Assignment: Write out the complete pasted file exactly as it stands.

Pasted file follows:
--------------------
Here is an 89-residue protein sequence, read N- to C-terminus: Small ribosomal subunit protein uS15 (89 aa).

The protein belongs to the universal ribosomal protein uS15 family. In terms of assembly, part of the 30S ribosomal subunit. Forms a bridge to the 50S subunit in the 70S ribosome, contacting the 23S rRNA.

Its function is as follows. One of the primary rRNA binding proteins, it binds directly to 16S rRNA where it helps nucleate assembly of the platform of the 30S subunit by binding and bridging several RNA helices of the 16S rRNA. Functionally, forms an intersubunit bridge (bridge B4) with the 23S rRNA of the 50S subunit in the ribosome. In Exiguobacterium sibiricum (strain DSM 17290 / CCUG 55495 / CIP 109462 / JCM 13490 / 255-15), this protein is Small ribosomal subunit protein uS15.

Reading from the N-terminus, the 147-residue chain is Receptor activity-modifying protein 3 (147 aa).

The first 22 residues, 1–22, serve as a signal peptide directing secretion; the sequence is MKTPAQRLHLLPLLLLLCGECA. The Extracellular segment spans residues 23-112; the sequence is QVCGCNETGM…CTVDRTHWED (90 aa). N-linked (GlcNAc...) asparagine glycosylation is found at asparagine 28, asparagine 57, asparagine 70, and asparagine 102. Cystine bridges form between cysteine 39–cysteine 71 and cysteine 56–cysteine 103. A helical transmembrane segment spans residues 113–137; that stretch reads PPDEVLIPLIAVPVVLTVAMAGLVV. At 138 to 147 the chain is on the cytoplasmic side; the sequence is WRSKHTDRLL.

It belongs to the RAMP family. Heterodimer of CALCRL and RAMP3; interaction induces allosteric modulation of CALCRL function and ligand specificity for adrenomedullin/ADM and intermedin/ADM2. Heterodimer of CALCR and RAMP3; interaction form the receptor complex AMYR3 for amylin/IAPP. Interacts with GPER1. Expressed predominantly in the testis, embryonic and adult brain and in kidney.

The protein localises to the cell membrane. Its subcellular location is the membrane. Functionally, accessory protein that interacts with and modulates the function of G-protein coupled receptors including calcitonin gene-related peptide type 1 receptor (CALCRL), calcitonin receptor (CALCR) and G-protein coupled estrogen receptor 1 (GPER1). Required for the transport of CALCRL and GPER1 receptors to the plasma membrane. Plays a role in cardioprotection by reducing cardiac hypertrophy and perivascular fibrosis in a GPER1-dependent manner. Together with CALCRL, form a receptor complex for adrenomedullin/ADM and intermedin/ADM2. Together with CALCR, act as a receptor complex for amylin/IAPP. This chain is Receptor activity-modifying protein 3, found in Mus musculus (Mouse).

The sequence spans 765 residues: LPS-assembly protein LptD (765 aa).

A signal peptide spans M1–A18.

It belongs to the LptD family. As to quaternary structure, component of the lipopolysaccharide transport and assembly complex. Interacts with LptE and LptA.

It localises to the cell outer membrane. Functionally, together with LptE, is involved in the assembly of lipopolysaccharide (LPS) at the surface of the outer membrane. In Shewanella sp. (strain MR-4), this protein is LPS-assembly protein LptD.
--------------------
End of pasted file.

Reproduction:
Here is an 89-residue protein sequence, read N- to C-terminus: Small ribosomal subunit protein uS15 (89 aa).

The protein belongs to the universal ribosomal protein uS15 family. In terms of assembly, part of the 30S ribosomal subunit. Forms a bridge to the 50S subunit in the 70S ribosome, contacting the 23S rRNA.

Its function is as follows. One of the primary rRNA binding proteins, it binds directly to 16S rRNA where it helps nucleate assembly of the platform of the 30S subunit by binding and bridging several RNA helices of the 16S rRNA. Functionally, forms an intersubunit bridge (bridge B4) with the 23S rRNA of the 50S subunit in the ribosome. In Exiguobacterium sibiricum (strain DSM 17290 / CCUG 55495 / CIP 109462 / JCM 13490 / 255-15), this protein is Small ribosomal subunit protein uS15.

Reading from the N-terminus, the 147-residue chain is Receptor activity-modifying protein 3 (147 aa).

The first 22 residues, 1–22, serve as a signal peptide directing secretion; the sequence is MKTPAQRLHLLPLLLLLCGECA. The Extracellular segment spans residues 23-112; the sequence is QVCGCNETGM…CTVDRTHWED (90 aa). N-linked (GlcNAc...) asparagine glycosylation is found at asparagine 28, asparagine 57, asparagine 70, and asparagine 102. Cystine bridges form between cysteine 39–cysteine 71 and cysteine 56–cysteine 103. A helical transmembrane segment spans residues 113–137; that stretch reads PPDEVLIPLIAVPVVLTVAMAGLVV. At 138 to 147 the chain is on the cytoplasmic side; the sequence is WRSKHTDRLL.

It belongs to the RAMP family. Heterodimer of CALCRL and RAMP3; interaction induces allosteric modulation of CALCRL function and ligand specificity for adrenomedullin/ADM and intermedin/ADM2. Heterodimer of CALCR and RAMP3; interaction form the receptor complex AMYR3 for amylin/IAPP. Interacts with GPER1. Expressed predominantly in the testis, embryonic and adult brain and in kidney.

The protein localises to the cell membrane. Its subcellular location is the membrane. Functionally, accessory protein that interacts with and modulates the function of G-protein coupled receptors including calcitonin gene-related peptide type 1 receptor (CALCRL), calcitonin receptor (CALCR) and G-protein coupled estrogen receptor 1 (GPER1). Required for the transport of CALCRL and GPER1 receptors to the plasma membrane. Plays a role in cardioprotection by reducing cardiac hypertrophy and perivascular fibrosis in a GPER1-dependent manner. Together with CALCRL, form a receptor complex for adrenomedullin/ADM and intermedin/ADM2. Together with CALCR, act as a receptor complex for amylin/IAPP. This chain is Receptor activity-modifying protein 3, found in Mus musculus (Mouse).

The sequence spans 765 residues: LPS-assembly protein LptD (765 aa).

A signal peptide spans M1–A18.

It belongs to the LptD family. As to quaternary structure, component of the lipopolysaccharide transport and assembly complex. Interacts with LptE and LptA.

It localises to the cell outer membrane. Functionally, together with LptE, is involved in the assembly of lipopolysaccharide (LPS) at the surface of the outer membrane. In Shewanella sp. (strain MR-4), this protein is LPS-assembly protein LptD.